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‘Don’t Write Me Off Because I’m In A Wheelchair’: Manchester Arena Survivor Takes On Kilimanjaro

January 25, 2022

It was a month after the Manchester Arena attack when Martin Hibbert learned the catastrophic toll of his injuries. He and his 14-year-old daughter, Eve, on a “daddy daughter day” to an Ariana Grande concert, were 5 metres from the explosion that killed 22 people and injured hundreds more in May 2017.

Hibbert, 45, from Chorley in Lancashire, was told he would never walk again. Eve would probably never see, hear, speak or move – if she made it out of hospital. They were the closest to the bomb to survive.

Nearly five years on, Hibbert describes every day as “like climbing a mountain” as they continue to recover from their injuries. He is, however, preparing to tackle his biggest peak yet: in June, he will attempt to scale Mount Kilimanjaro to raise £1m for charity to support people with debilitating spinal injuries.Advertisement

“The climb is to say: don’t write me off because I’m in a wheelchair. Look at what someone in a wheelchair can do with the right help and support,” he said.

Hibbert, a football agent, will tackle the 45-mile ascent on a custom-made handbike, using push-and-pull levers to navigate the often harsh terrain on Africa’s highest mountain.

It will take about a week of gruelling 12- to 14-hour climbs to reach the summit of Kilimanjaro, where temperatures can fall as low as -20C. If he succeeds, it is believed he will be one of the first people to reach the top with a complete spinal cord injury.

The risks are considerable. About one in three people who attempt Kilimanjaro never make it to the summit, according to mountaineering websites, and he estimates there is a 10% success rate for those in wheelchairs.

One of the greatest risks is infection, given the length of time he will be in a specially adapted chair, so a skin nurse will be among the medics guiding him to the top. “The odds are against me but the paramedic that saved my life didn’t think I was going to survive the journey to hospital,” he said. “Failure is just not an option.”

Since the blast, Hibbert has become an ambassador for the Spinal Injuries Association and a motivational speaker. Far from blocking out the arena atrocity, he uses it to help counter his depression and post-traumatic stress disorder.

“There are times when it does get tough and I don’t want to get out of bed and you’ve got to find the strength,” he said.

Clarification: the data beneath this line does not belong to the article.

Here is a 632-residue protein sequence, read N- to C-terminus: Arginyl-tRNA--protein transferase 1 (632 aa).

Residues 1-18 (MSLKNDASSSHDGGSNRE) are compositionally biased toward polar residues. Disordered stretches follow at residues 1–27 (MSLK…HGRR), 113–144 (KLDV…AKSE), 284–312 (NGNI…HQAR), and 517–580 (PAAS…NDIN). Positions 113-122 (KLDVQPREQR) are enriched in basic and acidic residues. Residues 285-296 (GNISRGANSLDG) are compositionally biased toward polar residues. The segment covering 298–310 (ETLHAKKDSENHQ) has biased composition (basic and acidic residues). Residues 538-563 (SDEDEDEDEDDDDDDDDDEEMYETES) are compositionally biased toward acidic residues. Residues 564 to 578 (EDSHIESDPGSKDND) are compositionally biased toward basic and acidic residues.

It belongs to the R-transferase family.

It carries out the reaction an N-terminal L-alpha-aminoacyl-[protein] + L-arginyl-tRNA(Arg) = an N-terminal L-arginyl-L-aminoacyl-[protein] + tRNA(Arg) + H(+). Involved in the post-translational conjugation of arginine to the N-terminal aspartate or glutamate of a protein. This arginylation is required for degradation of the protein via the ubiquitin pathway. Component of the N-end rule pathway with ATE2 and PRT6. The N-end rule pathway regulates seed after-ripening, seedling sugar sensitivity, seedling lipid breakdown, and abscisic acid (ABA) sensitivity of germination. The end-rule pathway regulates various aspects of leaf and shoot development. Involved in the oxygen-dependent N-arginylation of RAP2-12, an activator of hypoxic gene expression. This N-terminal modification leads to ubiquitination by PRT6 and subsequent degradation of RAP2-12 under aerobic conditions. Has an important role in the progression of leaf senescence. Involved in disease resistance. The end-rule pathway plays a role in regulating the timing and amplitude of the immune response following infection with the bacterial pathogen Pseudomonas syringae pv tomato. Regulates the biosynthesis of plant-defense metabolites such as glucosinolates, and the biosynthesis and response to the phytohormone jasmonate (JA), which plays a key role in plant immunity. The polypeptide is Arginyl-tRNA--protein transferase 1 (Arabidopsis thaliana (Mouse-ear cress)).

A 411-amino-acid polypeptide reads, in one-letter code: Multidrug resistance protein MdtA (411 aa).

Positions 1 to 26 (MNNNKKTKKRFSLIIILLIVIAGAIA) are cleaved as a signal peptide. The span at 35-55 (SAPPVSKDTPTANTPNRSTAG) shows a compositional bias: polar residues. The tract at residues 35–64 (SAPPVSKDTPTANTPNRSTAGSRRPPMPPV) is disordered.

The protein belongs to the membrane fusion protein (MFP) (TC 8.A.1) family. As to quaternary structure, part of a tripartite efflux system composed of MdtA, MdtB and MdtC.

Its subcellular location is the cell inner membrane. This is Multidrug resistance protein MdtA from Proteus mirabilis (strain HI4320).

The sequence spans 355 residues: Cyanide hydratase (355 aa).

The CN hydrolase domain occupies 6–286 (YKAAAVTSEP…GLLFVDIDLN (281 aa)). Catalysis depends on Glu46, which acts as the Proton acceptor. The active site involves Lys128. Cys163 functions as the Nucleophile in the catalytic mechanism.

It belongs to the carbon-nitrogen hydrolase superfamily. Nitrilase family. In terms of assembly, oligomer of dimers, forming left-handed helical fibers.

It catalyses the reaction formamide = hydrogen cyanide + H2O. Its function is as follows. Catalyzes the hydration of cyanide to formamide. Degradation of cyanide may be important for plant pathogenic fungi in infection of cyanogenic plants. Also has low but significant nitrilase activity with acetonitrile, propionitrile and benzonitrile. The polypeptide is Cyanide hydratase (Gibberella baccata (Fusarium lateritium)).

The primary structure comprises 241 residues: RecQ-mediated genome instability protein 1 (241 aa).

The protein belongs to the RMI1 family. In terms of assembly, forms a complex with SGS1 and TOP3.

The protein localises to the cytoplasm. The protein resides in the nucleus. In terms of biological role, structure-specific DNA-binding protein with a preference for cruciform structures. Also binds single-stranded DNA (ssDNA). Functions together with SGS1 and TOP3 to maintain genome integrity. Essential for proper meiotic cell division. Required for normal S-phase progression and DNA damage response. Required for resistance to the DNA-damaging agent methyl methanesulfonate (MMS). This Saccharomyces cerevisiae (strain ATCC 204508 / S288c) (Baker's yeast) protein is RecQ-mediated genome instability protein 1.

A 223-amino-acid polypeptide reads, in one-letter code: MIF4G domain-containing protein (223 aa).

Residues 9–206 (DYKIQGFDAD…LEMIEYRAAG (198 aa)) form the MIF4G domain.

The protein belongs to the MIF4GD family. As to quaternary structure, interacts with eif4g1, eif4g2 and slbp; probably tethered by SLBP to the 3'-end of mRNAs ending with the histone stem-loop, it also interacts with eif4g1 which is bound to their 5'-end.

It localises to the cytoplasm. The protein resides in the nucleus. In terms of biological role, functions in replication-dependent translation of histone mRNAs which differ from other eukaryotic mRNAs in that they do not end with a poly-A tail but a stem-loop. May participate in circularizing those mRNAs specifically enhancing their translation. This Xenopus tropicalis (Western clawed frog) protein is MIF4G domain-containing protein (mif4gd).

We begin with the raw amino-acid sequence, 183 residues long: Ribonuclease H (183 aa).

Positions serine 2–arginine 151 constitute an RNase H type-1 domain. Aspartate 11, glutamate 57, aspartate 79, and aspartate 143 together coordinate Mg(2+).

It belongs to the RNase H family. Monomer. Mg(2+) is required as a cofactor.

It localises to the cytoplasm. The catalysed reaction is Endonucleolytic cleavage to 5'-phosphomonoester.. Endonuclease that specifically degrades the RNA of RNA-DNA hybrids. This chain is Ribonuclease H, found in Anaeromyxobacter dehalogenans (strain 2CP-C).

“I just use Salman Abedi or [the thought that] if I don’t get out of bed today, the terrorists have won. They don’t want me sat here with you today during this interview. They don’t want me living life to the full. They want me sat in the corner crying about it.”

He added: “If you could see what I’ve seen, it would finish you off. To see all those people around us dead and blown up – but we’ve survived. That’s what gets me out of bed, because if I don’t live life to the full I’m letting those 22 people down and their families.”

Hibbert has already raised almost £400,000 of his £1m target for the Spinal Injuries Association. His greater goal, he said, was for a “revolution” in how Britain thought about disabled people.

He said he had been shocked by the lack of assistance for those in wheelchairs, for instance in hotels, restaurants or cinemas – and was appalled to learn that only one-third of the roughly 2,500 people a year who sustained a spinal cord injury sought specialist support to help them regain their independence.

“When you’re disabled I think members of the public either think you’re a Paralympic athlete or a benefits scrounger. There’s nothing in between,” he said. “It’s not the spinal cord injury or the wheelchair that makes me feel disabled, it’s people’s attitudes, it’s the landscape, it’s the environment.”

Hibbert, a lifelong Manchester United fan, said he had been inspired by the footballer Marcus Rashford’s successful campaign for free school meals and that he would lobby the government on behalf of people with life-changing injuries: “This is about changing the landscape for disabled people. If all we do is raise a million quid, I’ll be disappointed. I’ll see it as a failure.”

When he reaches the summit Hibbert will scatter the ashes of his mother, who died in October and was “incredibly proud” if not overly enthusiastic about his Kilimanjaro attempt. He will also carry a picture of “my princess” Eve, now 19, whose recovery has astounded the medics who treated her for 10 months at Manchester children’s hospital.

Despite the early prognosis, she can see, hear, talk and has begun to walk unaided: “I keep saying to her: when she is ready, she will inspire the world.”

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